Character is a skill, not a trait.

I am now convinced that character is a skill and not a trait. My claims are backed by research work done by James Heckman and Tim kautz (both of America’s National Bureau of Economic Research) in a paper they published in 2013.

They argue that more emphasis should be placed on “character skills”. These skills are sought after by employers and are indicators of employees’ ability to acquire new skills and adapt when it becomes necessary.
Perseverance, sociability and curiosity are things we will need to survive the current trends in the work force. Ability to learn, unlearn and relearn at any point in time are now sought after skills.

If you have these, every other thing can be gotten. And the thing about character- a lot of people believe they were made a certain way, with a certain behavior and temperament tagged to their names, so it has to stay that way. That it is not entirely true. You can change a lot about yourself if you are ready to do so-and pay the price to achieve it.

I have taken steps to test this and come to see that indeed, it is possible to tweak how we are. 
I used to think reading for long hours isn’t for me. I also thought that reading bulky materials was meant for those first class students.
I loved computer games honestly. I grew up playing all sorts and types of games.

From the water game to the X-Box One, I conquered as much as I could. I could do six hours with a console but one hour on a book was mission impossible. I never thought I had the flair for intense studies of materials that would help me grow, which were outside stuff I was forced to read in school. This mentality made me loose out on a lot of interesting things hidden in books that were more than 30 to 50 pages.

As my desire to learn grew stronger, it became obvious that I really had to find a way to move beyond my limitations. I set out to try. What I did first was to fuel my hunger and desire to read till there was enough desire and interest to study for hours. Games were interesting to me, that was why time became ‘liquidated’ when I had to play games. The technique I used was to start with the less voluminous stuff and then grow steadily. It required a lot of discipline but when I look back at the things I have been able to learn, there is no doubt that it has really been worth it.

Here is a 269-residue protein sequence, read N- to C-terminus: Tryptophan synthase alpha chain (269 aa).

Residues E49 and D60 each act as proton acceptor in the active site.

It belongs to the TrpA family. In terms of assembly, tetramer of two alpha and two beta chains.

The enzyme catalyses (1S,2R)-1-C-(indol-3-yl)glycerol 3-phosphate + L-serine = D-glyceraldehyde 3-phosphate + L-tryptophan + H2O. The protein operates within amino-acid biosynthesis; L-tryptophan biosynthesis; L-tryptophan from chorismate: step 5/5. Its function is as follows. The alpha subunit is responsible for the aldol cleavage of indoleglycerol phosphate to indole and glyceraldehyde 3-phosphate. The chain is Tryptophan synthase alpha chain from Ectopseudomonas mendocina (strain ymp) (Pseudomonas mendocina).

You should be ready to drop any stiff-necked attitude towards what you know and how you are. You should pay more attention to your character and attitude. Listen to and observe how people respond to you. Take note of (and even document) the kind of feedback you get from people you work with day after day. If you are honest with yourself, you would agree with most of the negative feedback you get. Once you are able to identify those traits that have made you loose out on opportunities, take definite steps to change those character flaws.

It could be procrastination, laziness, bad temper or a host of may other things. You have to believe you can get better at these things. Yes, you can. There has to be enough desire to drive you through the painful process of getting better with soft skills. Learn to persevere and hang on a bit longer. Be interested in how people regard you and become more sociable. And finally, be curious-let there be an insatiable lust for knowledge and you would get closer to achieving your dreams.

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